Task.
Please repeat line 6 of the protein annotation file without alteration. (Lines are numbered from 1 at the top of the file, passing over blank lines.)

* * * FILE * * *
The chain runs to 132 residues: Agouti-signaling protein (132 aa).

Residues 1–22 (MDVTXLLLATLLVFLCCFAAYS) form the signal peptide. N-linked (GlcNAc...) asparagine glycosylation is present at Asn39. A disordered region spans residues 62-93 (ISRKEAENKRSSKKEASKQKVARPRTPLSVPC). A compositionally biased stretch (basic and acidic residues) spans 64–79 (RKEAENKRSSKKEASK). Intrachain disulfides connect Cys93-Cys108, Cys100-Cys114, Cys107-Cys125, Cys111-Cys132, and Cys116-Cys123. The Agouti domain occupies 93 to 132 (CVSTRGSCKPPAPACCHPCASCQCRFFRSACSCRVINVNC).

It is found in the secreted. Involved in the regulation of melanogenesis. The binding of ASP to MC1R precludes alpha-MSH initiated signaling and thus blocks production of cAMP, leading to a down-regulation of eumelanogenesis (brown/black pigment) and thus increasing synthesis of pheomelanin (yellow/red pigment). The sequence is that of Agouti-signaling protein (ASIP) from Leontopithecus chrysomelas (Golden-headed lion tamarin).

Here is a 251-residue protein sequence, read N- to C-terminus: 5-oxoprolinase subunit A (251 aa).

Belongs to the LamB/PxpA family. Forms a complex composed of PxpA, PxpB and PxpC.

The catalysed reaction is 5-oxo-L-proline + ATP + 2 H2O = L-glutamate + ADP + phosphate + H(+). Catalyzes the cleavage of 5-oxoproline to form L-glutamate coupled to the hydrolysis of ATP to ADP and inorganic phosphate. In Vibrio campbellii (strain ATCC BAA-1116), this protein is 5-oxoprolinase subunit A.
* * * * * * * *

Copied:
The catalysed reaction is 5-oxo-L-proline + ATP + 2 H2O = L-glutamate + ADP + phosphate + H(+). Catalyzes the cleavage of 5-oxoproline to form L-glutamate coupled to the hydrolysis of ATP to ADP and inorganic phosphate. In Vibrio campbellii (strain ATCC BAA-1116), this protein is 5-oxoprolinase subunit A.